When planning your production budget, Flenar knows that customers want the best possible quality, lead times, and production efficiency possible. By following a few crucial guidelines, we work with customers to ensure that their products are of the best possible quality at the best possible price.
To understand how to save on machining costs, it’s crucial to understand the processes that go into a complete machining project. Here are factors to consider:
So, if the greatest cost determinant is machining time, how can you keep that time down? Adjust your tolerances.
Variability in machine tools and measurement devices means that sometimes, products meant to be identical are not. To virtually eliminate these variations, designers put a “tolerance” on the dimensions of their machined parts. The closer the designated tolerance, the more faithful the assembly and function of the completed machined part. If tolerances aren’t carefully considered during design, components may not assemble or may not perform as expected.
Any machine shop worth its salt will offer the same advice when it comes to keeping costs low: study your tolerances. The tighter the tolerance, the longer components take to machine, and every minute that a machine runs means cash out of pocket.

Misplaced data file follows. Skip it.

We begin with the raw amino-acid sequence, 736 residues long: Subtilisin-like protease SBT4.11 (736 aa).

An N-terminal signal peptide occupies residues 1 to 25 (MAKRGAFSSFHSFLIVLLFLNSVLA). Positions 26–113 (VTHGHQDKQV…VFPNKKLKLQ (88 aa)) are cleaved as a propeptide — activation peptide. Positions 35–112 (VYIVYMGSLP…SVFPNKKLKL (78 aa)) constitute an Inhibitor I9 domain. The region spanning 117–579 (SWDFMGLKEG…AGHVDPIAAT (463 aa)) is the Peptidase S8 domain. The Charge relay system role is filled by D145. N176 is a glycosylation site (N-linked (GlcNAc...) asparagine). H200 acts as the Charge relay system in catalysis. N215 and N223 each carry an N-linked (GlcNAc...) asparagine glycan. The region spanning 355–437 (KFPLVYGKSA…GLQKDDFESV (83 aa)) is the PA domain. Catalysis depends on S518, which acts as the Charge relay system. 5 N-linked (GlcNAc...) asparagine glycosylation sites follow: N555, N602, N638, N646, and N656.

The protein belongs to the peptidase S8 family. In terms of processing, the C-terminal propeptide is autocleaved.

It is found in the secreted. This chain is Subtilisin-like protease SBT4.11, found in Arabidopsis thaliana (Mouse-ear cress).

Quality machine shops will always default to very tight tolerances. For any shop, the priorities are reproducibility, quality, and part functionality. A close tolerance means a beautifully functioning part. For you, however, a shop working at its own strict tolerances might burn right through your budget!
So, when consulting with a custom machine shop like FLENAR, be sure to clarify every spec. Our seasoned employees happily collaborate on changing machining tolerances to keep your project on time and within budget parameters. We encourage customers to consider the following:
|BE SAFE! Only you know what is safe for your machined part.
Don’t let a shop talk you out of the tolerances that you know are necessary for your components.
Never allow play in a tolerance when you know it is not in the best interest of your part’s performance.